Kiefer’s Music Mondays: Regina Spektor’s ‘Far’

The singer-songwriter’s ambitious and brilliant fifth album came out 10 years ago this week

After the grand commercial success of her fourth studio album, Begin to Hope, which waded heavily into commercial production with the inclusion of a complete rock band and many pop music elements, classically-trained, Soviet-born pianist Regina Spektor decided to take things as (well) far as she could with her 2009 follow-up, Far, which turns a decade old this very week.

In contrast to Begin to Hope‘s straight and narrow intentions, Spektor decided to play the industry game from the hip on this record and it came out wonderful.

Hoping to shake things up a bit, Spektor used four different producers on the album. In addition to keep to keep the sound fresh, the strategy helped make every song as strong as possible. With their different backgrounds, producers David Kahne (who had worked with Spektor previously), Jacknife Lee (who had an established career with U2, the Cars, R.E.M.), Jeff Lynne (the man behind Electric Light Orchestra and classic albums by Tom Petty, George Harrison and Roy Orbison), and Mike Elizondo (best known for his work with hip-hop artists like Dr. Dre and Eminem), came to round out the album in a very balanced way that also stretched to grasp its full potential.

Far also displays some of Regina Spektor’s most confident, ambitious and fully-realized songwriting. Singles like “Eet” and “Machine” showcase her brilliant tendency to work in alliteration, using phonetic rhyme schemes within words and phrases to create connectivity throughout the entire piece. Emotional tracks like “Genius Next Door” and “Blue Lips” begin in your mind and sink into your deepest memories with Spektor’s prose-like lines.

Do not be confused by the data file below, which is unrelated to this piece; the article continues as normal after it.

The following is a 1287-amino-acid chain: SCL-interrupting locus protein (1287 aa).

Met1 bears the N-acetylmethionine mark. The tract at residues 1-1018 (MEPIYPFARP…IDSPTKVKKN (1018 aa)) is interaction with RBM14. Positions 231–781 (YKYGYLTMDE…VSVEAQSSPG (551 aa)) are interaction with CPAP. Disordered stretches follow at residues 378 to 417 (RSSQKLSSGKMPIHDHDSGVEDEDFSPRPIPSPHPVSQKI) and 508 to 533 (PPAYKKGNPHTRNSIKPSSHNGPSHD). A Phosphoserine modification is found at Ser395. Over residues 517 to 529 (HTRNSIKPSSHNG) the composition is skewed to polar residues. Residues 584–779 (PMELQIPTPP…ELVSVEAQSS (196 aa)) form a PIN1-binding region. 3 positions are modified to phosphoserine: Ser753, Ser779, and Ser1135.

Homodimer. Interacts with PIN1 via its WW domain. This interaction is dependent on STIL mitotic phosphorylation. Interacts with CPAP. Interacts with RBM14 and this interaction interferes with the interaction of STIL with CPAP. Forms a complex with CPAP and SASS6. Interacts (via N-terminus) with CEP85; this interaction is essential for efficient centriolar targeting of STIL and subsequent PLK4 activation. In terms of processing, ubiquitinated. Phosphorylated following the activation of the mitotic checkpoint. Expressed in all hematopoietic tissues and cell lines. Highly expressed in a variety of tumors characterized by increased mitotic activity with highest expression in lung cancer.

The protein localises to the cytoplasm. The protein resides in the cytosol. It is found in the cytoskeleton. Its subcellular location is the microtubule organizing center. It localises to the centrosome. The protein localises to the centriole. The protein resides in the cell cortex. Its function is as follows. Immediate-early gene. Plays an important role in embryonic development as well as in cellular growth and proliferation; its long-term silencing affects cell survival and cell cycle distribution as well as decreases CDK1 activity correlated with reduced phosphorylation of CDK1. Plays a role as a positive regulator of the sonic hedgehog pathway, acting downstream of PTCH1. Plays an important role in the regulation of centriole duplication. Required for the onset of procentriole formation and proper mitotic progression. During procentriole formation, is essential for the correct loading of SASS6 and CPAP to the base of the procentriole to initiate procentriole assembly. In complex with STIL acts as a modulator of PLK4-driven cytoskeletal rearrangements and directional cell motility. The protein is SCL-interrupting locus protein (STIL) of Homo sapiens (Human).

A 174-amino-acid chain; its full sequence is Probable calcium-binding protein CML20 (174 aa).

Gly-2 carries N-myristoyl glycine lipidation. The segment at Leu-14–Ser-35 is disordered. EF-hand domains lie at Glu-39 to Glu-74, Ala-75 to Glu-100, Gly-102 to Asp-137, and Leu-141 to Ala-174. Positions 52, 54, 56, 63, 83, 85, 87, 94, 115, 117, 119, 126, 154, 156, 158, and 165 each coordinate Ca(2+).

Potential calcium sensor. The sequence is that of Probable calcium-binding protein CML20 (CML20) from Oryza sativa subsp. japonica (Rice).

“Human of the Year” pulls at your heartstrings with its overwhelming beauty, while keeping you at arm’s length with its snarky satire. Her more playful songs, like “Dance Anthem of the 80’s” or “Wallet,” never lose their integrity, regardless of the content, and hold themselves accountable through her virtuosic piano playing and lyricism.

My personal favorite track, opener “The Calculation,” is what I consider a perfect Spektor style song: jovial expressions of tough, emotional day-to-day life, bordering on tongue-in-cheek, with her signature glottal stops and guttural vibrato intertwining alliteration and exaggerated rhyming as it bops along in whimsy.

Entering Billboard 200 at Number 3, the album was well received as a whole, and lauded for Spektor’s ambition and remarkable performance. Almost all reviews noted that the content of the album itself exemplifies a larger sense of artistic representation; something that eases my nerves to see commended.

After a decade in the industry, Regina Spektor went out on a limb and did something audacious on her fifth record. After what is now two decades in the business, this album still stands as evidence of exactly how “Far” she can go.

Listen to: “Eet,” “The Calculation,” “Laughing With”